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Money and Cognitive Bias has fantastic article entitled, "12 Hair-Raising Money Tales."  Some of the tales involve banker corruption, deceit ans so-called gotcha capitalism.  Many money mistakes involve decisions.  And thus there are problems with cognitive bias.  Take this example: 

In 1995, my husband's employer in Pensacola, Fla., sold to a company in Bowling Green, Ky. The economy was strong, and we were enjoying our Florida home and thinking about retirement. But my husband took a consulting position with the Kentucky company.

We took equity from our residence in Florida and bought a small home on a large lake in Kentucky. We planned to downsize, sell the Florida home and travel after my husband completed his work.

Isn't that typical?  That's optimism bias. "Optimism bias is the demonstrated systematic tendency for people to be over-optimistic about the outcome of planned actions. This includes over-estimating the likelihood of positive events and under-estimating the likelihood of negative events. It is one of several kinds of positive illusion to which people are generally susceptible."  

Someone gets a promotion: Don't just celebrate with a nice dinner.  Buy a new car!  A new house!  Spend right up to your new salary.  Live as if that new salary is always going to be there.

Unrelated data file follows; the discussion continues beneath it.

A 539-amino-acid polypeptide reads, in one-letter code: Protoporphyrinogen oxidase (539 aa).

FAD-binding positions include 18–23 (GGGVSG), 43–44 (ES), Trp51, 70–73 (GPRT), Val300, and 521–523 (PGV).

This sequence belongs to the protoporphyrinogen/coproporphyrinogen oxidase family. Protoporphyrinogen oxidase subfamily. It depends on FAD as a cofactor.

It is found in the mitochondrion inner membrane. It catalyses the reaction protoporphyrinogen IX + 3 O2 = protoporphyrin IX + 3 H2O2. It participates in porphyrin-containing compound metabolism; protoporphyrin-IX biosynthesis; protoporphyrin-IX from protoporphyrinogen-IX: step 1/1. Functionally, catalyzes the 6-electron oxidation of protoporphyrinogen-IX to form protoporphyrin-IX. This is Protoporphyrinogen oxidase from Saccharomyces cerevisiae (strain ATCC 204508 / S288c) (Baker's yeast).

Let's put aside the spiritually-draining concept of supersizing one's spending.  If you're mostly happy with your current salary, why buy more stuff just because you have more money?  Your lifestyle was fine before your raise.  Plus, money is freedom.  Save enough money that you can tell your boss to go to Hell.  Watch your job-related stress fall.  Oh, you thought it was a coincidence that your boss always tells you to buy a house or to upgrade your car?    

I see optimism bias with friends my age.  Why are you in such a hurry to get into a house?  Besides the fact that owning a house makes one a debt slave: Why do you think you'll be able to keep paying the mortgage?  Is there a guarantee that the money will always be there?  Unless your parents are rich, what's your safety net?  No one needs a safety net, though.  Optimism bias.

Most people, though, underestimate the likelihood of negative outcomes.  It can't happen to me.  Yet another aspect of our culture of narcissism.

On Getting the Democracy We Deserve